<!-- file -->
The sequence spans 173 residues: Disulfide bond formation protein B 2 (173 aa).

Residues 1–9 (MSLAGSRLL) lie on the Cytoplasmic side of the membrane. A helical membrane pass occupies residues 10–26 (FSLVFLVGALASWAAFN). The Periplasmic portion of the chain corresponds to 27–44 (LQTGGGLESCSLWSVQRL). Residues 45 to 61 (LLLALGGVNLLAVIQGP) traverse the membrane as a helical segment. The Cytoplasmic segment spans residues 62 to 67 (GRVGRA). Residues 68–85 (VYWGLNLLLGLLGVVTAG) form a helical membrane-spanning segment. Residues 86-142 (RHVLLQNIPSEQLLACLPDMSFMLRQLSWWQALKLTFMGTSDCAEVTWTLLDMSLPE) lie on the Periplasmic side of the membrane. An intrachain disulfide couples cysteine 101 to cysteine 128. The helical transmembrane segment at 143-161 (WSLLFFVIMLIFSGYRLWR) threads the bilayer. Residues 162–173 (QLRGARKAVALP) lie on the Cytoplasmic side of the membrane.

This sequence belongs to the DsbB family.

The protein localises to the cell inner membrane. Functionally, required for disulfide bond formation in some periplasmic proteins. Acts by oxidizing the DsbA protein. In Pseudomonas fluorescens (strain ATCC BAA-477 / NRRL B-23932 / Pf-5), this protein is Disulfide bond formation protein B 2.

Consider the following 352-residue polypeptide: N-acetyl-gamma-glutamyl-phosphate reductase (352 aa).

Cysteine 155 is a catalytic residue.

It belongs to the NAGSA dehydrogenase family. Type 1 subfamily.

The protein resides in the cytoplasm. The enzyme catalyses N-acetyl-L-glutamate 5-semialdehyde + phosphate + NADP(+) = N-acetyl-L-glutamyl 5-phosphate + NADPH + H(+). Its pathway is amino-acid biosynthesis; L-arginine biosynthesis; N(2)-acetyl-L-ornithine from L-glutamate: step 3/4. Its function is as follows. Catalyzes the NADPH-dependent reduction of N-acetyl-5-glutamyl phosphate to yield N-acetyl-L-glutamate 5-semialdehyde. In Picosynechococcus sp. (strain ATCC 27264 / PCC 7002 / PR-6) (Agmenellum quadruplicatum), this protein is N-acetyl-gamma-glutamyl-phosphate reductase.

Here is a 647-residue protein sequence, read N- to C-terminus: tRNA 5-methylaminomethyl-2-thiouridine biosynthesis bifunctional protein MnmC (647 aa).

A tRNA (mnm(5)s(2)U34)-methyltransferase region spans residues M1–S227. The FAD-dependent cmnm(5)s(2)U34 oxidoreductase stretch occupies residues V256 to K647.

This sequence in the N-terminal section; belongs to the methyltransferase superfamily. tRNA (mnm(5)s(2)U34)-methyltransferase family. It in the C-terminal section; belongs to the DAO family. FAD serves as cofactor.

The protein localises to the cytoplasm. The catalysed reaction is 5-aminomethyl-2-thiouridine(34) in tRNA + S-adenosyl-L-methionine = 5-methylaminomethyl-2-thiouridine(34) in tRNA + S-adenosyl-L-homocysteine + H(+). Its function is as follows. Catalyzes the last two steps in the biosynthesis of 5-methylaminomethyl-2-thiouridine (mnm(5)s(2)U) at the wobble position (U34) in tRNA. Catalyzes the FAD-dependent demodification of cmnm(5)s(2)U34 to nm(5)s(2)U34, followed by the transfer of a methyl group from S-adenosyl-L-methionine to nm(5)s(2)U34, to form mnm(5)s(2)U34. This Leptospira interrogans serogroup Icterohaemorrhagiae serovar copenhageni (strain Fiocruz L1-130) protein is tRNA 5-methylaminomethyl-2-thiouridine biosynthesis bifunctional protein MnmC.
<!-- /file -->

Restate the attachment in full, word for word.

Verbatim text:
The sequence spans 173 residues: Disulfide bond formation protein B 2 (173 aa).

Residues 1–9 (MSLAGSRLL) lie on the Cytoplasmic side of the membrane. A helical membrane pass occupies residues 10–26 (FSLVFLVGALASWAAFN). The Periplasmic portion of the chain corresponds to 27–44 (LQTGGGLESCSLWSVQRL). Residues 45 to 61 (LLLALGGVNLLAVIQGP) traverse the membrane as a helical segment. The Cytoplasmic segment spans residues 62 to 67 (GRVGRA). Residues 68–85 (VYWGLNLLLGLLGVVTAG) form a helical membrane-spanning segment. Residues 86-142 (RHVLLQNIPSEQLLACLPDMSFMLRQLSWWQALKLTFMGTSDCAEVTWTLLDMSLPE) lie on the Periplasmic side of the membrane. An intrachain disulfide couples cysteine 101 to cysteine 128. The helical transmembrane segment at 143-161 (WSLLFFVIMLIFSGYRLWR) threads the bilayer. Residues 162–173 (QLRGARKAVALP) lie on the Cytoplasmic side of the membrane.

This sequence belongs to the DsbB family.

The protein localises to the cell inner membrane. Functionally, required for disulfide bond formation in some periplasmic proteins. Acts by oxidizing the DsbA protein. In Pseudomonas fluorescens (strain ATCC BAA-477 / NRRL B-23932 / Pf-5), this protein is Disulfide bond formation protein B 2.

Consider the following 352-residue polypeptide: N-acetyl-gamma-glutamyl-phosphate reductase (352 aa).

Cysteine 155 is a catalytic residue.

It belongs to the NAGSA dehydrogenase family. Type 1 subfamily.

The protein resides in the cytoplasm. The enzyme catalyses N-acetyl-L-glutamate 5-semialdehyde + phosphate + NADP(+) = N-acetyl-L-glutamyl 5-phosphate + NADPH + H(+). Its pathway is amino-acid biosynthesis; L-arginine biosynthesis; N(2)-acetyl-L-ornithine from L-glutamate: step 3/4. Its function is as follows. Catalyzes the NADPH-dependent reduction of N-acetyl-5-glutamyl phosphate to yield N-acetyl-L-glutamate 5-semialdehyde. In Picosynechococcus sp. (strain ATCC 27264 / PCC 7002 / PR-6) (Agmenellum quadruplicatum), this protein is N-acetyl-gamma-glutamyl-phosphate reductase.

Here is a 647-residue protein sequence, read N- to C-terminus: tRNA 5-methylaminomethyl-2-thiouridine biosynthesis bifunctional protein MnmC (647 aa).

A tRNA (mnm(5)s(2)U34)-methyltransferase region spans residues M1–S227. The FAD-dependent cmnm(5)s(2)U34 oxidoreductase stretch occupies residues V256 to K647.

This sequence in the N-terminal section; belongs to the methyltransferase superfamily. tRNA (mnm(5)s(2)U34)-methyltransferase family. It in the C-terminal section; belongs to the DAO family. FAD serves as cofactor.

The protein localises to the cytoplasm. The catalysed reaction is 5-aminomethyl-2-thiouridine(34) in tRNA + S-adenosyl-L-methionine = 5-methylaminomethyl-2-thiouridine(34) in tRNA + S-adenosyl-L-homocysteine + H(+). Its function is as follows. Catalyzes the last two steps in the biosynthesis of 5-methylaminomethyl-2-thiouridine (mnm(5)s(2)U) at the wobble position (U34) in tRNA. Catalyzes the FAD-dependent demodification of cmnm(5)s(2)U34 to nm(5)s(2)U34, followed by the transfer of a methyl group from S-adenosyl-L-methionine to nm(5)s(2)U34, to form mnm(5)s(2)U34. This Leptospira interrogans serogroup Icterohaemorrhagiae serovar copenhageni (strain Fiocruz L1-130) protein is tRNA 5-methylaminomethyl-2-thiouridine biosynthesis bifunctional protein MnmC.